BOSTON — Danielle Mannina, a ninth-grader at Poca High School, was a delegate to the Congress of Future Medical Leaders in Boston in June.
The Congress is an honors-only program for high school students who want to become physicians or go into medical research fields, according to a news release. The purpose of this event is to honor, inspire, motivate and direct the top students in the country who aspire to be physicians or medical scientists, to stay true to their dream and after the event, to provide a path, plan and resources to help them reach their goal.
Mannina's nomination letter was signed by Dr. Mario Capecchi, winner of the Nobel Prize in Medicine and the science director of the National Academy of Future Physicians and Medical Scientists. Mannina was chosen to represent West Virginia based on her academic achievement, leadership potential and determination to serve humanity in the field of medicine.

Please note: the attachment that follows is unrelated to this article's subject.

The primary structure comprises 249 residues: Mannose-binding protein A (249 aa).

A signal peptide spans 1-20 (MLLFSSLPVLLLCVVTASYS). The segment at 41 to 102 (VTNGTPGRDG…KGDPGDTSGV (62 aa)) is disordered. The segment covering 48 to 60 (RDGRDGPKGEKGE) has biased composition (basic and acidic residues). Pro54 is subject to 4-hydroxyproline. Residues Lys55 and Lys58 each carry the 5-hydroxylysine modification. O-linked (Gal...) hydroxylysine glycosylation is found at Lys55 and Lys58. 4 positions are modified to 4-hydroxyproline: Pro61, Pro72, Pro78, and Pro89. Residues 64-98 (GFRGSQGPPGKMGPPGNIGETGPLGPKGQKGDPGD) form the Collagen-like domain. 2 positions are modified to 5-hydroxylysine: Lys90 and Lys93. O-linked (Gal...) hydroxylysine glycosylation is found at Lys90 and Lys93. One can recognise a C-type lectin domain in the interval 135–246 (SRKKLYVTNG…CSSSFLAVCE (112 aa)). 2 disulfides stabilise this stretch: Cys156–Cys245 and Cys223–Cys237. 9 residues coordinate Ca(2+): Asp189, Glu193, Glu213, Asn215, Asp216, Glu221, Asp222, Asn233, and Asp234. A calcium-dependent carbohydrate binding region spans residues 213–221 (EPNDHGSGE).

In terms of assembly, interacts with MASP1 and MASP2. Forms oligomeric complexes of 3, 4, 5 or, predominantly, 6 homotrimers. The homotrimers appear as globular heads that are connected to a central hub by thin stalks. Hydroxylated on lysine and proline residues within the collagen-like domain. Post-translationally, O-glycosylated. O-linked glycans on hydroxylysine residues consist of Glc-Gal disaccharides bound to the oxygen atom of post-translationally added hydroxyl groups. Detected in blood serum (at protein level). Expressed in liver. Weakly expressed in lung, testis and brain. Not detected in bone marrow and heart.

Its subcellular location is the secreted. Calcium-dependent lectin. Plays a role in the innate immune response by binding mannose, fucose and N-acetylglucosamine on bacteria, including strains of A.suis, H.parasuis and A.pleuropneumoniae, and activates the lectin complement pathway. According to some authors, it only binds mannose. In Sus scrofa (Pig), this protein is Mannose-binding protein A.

During the three-day Congress, Mannina joined students from across the country to hear Nobel Laureates and National Medal of Science winners talk about leading medical research; gained advice from Ivy League and top medical school deans on what to expect in medical school; witnessed stories told by patients who are living medical miracles; was inspired by fellow teen medical science prodigies; and learned about cutting-edge advances and the future of medicine and medical technology.
"This is a critical time in America when we need more doctors and medical scientists who are even better prepared for a future that is changing exponentially," said Richard Rossi, executive director of the National Academy of Future Physicians and Medical Scientists.
Mannina said she was truly inspired during the Congress and she hopes to become a National Merit Finalist and attend Harvard University in Boston.